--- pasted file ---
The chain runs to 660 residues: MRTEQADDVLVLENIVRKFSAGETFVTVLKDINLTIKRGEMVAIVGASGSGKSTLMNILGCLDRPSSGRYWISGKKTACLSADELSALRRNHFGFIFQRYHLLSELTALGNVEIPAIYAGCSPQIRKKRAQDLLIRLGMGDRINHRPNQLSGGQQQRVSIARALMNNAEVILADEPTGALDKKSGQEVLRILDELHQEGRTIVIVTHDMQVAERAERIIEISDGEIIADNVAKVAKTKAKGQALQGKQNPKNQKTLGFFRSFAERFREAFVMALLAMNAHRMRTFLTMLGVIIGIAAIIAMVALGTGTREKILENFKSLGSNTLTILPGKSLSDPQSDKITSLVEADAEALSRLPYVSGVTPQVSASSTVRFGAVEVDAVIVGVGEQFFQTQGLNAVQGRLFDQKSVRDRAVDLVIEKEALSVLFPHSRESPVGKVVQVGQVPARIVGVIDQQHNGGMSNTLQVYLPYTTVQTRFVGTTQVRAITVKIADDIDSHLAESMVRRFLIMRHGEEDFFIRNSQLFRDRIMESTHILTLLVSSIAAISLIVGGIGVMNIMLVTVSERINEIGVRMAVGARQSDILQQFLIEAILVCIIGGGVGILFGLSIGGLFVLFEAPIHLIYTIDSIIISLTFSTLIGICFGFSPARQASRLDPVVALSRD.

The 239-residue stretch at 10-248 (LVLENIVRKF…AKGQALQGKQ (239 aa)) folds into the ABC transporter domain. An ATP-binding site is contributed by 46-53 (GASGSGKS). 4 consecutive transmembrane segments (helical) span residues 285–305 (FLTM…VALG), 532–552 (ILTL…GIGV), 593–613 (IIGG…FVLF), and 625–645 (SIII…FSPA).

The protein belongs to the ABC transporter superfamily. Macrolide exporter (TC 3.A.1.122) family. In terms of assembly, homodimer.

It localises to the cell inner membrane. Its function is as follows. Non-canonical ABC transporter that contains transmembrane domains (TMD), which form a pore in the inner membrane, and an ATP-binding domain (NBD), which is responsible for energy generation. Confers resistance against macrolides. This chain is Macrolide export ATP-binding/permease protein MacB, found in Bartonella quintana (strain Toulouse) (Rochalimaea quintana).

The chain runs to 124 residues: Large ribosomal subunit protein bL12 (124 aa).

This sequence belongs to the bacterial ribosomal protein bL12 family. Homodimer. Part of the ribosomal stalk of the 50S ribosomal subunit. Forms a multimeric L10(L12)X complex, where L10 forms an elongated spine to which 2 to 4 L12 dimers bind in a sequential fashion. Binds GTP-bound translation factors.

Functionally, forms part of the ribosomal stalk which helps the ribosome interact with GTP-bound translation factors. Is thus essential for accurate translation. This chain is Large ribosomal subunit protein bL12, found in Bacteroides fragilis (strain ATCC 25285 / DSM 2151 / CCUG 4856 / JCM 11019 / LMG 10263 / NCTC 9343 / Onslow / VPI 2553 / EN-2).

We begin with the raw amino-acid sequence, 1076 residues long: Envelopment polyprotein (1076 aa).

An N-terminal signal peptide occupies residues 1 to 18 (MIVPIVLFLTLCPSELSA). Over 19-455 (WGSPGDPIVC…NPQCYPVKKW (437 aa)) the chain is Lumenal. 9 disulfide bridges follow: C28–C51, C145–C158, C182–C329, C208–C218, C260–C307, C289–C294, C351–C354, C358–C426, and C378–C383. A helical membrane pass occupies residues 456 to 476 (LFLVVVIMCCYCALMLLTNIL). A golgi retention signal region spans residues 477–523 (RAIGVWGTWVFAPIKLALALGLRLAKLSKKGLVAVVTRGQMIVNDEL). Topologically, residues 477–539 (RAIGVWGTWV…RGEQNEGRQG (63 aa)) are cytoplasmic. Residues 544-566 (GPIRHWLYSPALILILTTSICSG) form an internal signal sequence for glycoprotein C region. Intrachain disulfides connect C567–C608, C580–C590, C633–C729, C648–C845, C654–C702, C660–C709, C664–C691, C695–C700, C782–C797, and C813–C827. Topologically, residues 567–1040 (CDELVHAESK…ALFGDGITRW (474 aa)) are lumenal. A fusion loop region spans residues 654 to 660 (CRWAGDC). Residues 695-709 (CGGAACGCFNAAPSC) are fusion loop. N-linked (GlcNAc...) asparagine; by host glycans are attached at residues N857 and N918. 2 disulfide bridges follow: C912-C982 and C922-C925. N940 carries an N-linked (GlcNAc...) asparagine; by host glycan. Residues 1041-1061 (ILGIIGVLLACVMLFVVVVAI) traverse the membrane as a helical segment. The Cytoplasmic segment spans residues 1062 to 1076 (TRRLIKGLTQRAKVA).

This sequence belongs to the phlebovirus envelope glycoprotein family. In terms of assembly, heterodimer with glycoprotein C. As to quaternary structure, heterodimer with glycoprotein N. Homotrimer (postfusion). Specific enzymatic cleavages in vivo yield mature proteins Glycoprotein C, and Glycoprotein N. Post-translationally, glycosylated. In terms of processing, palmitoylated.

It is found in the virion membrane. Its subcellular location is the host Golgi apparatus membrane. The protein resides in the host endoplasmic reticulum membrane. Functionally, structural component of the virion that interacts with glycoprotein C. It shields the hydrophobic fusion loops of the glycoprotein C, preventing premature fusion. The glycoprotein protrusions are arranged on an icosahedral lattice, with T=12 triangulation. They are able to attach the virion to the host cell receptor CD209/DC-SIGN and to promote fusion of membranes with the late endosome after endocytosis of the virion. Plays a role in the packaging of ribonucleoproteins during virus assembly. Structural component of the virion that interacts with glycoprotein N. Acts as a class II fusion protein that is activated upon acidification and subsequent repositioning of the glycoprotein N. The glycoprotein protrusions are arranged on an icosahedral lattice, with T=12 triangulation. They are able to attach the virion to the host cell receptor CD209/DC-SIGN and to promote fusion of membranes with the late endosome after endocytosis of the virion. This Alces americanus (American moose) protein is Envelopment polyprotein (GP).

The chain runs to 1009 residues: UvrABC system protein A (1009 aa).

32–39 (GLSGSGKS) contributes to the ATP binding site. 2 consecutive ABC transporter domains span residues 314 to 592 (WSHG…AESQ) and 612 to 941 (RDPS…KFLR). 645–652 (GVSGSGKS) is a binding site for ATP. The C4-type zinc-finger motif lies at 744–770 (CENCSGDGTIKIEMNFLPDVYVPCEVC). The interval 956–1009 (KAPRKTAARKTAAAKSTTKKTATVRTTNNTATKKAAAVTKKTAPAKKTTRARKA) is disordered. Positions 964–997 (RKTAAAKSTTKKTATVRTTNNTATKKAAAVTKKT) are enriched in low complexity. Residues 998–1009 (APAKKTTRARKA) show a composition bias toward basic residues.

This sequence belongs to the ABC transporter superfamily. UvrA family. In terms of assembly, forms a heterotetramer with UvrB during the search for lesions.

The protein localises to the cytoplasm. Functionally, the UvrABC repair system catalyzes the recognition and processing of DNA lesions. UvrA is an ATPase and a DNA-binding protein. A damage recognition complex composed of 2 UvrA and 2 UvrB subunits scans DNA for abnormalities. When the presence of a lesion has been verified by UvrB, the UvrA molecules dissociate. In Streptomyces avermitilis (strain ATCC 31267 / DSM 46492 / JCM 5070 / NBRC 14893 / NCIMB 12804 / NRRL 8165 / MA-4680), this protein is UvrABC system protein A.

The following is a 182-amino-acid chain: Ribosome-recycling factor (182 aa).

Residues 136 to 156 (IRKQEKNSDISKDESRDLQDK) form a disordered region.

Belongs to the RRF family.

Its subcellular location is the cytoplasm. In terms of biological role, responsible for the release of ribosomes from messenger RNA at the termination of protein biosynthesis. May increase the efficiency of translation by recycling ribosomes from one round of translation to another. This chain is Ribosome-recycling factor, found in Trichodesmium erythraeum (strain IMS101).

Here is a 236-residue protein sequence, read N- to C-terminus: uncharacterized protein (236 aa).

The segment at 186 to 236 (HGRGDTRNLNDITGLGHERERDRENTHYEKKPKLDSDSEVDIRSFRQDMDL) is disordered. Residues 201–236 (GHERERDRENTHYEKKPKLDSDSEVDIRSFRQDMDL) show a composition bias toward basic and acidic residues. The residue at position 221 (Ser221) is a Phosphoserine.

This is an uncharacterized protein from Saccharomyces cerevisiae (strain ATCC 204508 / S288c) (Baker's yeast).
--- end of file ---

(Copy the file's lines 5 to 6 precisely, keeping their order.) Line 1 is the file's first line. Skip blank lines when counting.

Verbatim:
The chain runs to 124 residues: Large ribosomal subunit protein bL12 (124 aa).

This sequence belongs to the bacterial ribosomal protein bL12 family. Homodimer. Part of the ribosomal stalk of the 50S ribosomal subunit. Forms a multimeric L10(L12)X complex, where L10 forms an elongated spine to which 2 to 4 L12 dimers bind in a sequential fashion. Binds GTP-bound translation factors.